I first discovered the Warehouse when I was searching for models like chairs and lamps that could be used in my architectural projects. While exploring, I accidentally bumped into some very strange models, and I knew I would eventually want to do something with them.
Initially, the project’s focus was only on the Mexican self-building culture as seen through self-built tiny chapels. For me, these structures represent how popular culture interprets official architectural standards, but they also raise the question of how and why new archetypes emerge. I wanted to continue researching these chapels, but I realized that location-specific case studies would be too complicated from London. That's when I explored the idea of making the link between the self-building culture of Mexico and the 3D Warehouse as another kind of popular culture.
The project then became even more powerful when I found the profile of “CeSaR” on 3D Warehouse. After discovering and looking through his models, I found out CeSaR lives exactly in the unregulated settlements of Mexico I was initially researching. Realizing that a potential self-builder from the unregulated settlements of Mexico City was also using and contributing to the 3D Warehouse was a kind of “eureka!” moment. The idea of exploring how these two cultures, one digital and one physical, might affect each other, became the driver for my project.
Typologies of tiny chapels found in Naucalpan in the State of Mexico
How did your previous experience with SketchUp contribute to The Aesthetics of Hope?
SketchUp has always been my main medium not only for architecture, but also for art and sculpture. The way I worked freely with all of my interests and used SketchUp and the 3D Warehouse led to this body of work. Essentially this project got its strength the moment I accepted SketchUp as a medium to create art. Just as a painter uses oil for a painting, I use, explore, and experiment with SketchUp and the 3D Warehouse to produce my work.
This image compiles all of the work done throughout this research before it was exhibited. It showcases unfired clay sculptures of the Tiny Chapels, 3D printed sculptures, Styrofoam collages made out of the most popular architectural elements of the 3D warehouse, examples of SketchUp textures transferred onto bricks, styrofoam, and cinder blocks, and at the center, a prototype of a new kind of architecture featuring all of the explored themes.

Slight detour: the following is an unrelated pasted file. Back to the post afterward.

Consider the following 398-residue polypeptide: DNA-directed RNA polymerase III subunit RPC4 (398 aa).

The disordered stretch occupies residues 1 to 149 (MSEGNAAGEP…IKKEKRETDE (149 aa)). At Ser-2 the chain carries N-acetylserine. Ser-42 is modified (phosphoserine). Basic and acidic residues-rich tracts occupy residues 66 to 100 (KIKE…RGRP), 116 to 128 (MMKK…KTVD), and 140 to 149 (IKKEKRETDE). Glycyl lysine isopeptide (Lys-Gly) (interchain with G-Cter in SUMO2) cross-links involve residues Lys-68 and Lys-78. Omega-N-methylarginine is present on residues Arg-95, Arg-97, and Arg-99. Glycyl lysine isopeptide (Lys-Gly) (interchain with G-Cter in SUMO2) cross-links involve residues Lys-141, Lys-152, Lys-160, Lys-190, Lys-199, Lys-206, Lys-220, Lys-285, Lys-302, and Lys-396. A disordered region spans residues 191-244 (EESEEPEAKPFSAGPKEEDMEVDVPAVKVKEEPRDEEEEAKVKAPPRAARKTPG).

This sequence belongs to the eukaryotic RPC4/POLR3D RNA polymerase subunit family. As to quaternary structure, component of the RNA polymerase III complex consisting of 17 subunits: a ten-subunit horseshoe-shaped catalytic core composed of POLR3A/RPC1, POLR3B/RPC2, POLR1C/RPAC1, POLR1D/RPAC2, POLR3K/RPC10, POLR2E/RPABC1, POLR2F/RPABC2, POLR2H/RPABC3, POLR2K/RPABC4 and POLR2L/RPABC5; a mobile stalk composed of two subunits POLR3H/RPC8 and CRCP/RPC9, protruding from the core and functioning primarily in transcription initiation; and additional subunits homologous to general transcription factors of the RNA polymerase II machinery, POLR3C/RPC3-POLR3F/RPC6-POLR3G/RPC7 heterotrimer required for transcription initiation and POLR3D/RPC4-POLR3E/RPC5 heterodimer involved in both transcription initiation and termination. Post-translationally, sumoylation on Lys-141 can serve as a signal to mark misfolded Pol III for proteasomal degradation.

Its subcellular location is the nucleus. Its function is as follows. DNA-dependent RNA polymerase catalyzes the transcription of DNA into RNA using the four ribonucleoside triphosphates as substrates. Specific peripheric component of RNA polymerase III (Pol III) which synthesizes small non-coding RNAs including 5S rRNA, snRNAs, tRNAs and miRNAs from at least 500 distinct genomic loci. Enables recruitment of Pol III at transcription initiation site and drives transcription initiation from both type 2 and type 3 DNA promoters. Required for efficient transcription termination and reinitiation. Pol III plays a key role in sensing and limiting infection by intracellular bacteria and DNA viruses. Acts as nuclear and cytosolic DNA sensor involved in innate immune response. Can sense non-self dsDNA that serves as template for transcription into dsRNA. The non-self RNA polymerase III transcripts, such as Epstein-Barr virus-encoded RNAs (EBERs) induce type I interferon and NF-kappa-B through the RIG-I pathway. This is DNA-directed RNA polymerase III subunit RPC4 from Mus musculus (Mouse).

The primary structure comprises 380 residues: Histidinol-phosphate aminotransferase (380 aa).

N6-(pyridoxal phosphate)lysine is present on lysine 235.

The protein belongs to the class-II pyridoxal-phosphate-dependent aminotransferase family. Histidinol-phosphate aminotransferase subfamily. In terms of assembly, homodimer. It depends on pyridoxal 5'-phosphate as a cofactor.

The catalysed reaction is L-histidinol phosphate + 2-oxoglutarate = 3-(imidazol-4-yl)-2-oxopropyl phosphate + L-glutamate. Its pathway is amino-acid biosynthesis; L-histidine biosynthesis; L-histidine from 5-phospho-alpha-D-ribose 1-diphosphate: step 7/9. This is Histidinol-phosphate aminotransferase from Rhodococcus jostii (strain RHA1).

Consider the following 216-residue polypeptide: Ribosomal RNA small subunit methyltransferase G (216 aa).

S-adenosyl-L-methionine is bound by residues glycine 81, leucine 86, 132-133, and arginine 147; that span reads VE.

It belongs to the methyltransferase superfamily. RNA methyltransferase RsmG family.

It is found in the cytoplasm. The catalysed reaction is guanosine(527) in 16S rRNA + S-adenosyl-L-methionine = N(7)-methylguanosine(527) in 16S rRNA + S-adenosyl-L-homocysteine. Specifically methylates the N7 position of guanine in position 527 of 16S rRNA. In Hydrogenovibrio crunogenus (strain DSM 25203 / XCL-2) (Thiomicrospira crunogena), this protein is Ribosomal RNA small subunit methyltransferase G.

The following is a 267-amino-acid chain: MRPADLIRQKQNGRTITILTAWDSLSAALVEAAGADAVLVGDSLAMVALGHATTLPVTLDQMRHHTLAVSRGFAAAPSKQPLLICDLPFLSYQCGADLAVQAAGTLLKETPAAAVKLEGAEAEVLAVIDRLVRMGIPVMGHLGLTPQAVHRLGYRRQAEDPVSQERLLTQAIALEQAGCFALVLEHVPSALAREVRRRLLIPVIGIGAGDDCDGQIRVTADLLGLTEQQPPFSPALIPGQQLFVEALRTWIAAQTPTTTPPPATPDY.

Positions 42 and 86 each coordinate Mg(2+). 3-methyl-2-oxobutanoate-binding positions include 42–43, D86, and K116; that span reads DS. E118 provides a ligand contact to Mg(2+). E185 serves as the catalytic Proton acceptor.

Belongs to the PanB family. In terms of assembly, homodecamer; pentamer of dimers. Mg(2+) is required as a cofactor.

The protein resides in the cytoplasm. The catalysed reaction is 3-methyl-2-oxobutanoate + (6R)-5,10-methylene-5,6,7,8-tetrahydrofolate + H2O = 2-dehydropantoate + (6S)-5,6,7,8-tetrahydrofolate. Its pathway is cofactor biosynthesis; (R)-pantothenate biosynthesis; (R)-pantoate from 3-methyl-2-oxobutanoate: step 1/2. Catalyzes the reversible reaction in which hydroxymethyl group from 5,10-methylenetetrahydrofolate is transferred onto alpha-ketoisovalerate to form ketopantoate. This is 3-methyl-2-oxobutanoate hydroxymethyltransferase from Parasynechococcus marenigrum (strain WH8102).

Is this something you’re planning to continue working on? What’s next?
Definitely. I consider this to be a work in progress. In fact, my ambition is to put forward a new architectural style -- one that reveals the connection between the material languages of self-building, popular culture, and technology, and how each method of design is influenced by the other. I also plan to bring my research and ideas to an intellectual level through talks, presentations, publications, sculpture, and most importantly, through my own architecture. In fact, I am currently in the process of building my own version of a tiny chapel, which is guided through my research and discoveries throughout this project.
Just as a painter uses oil for a painting, I use, explore, and experiment with SketchUp and the 3D Warehouse to produce my work.
Any parting thoughts?
I encourage everyone to go beyond what is obvious within 3D Warehouse. What is going on in there is really interesting and relevant to the evolution of professions like architecture and art. I invite everyone to look at the models that are being uploaded without judgement of taste, or what is nice or ugly, but rather look at them for the effort, techniques, and creativity that is being shared.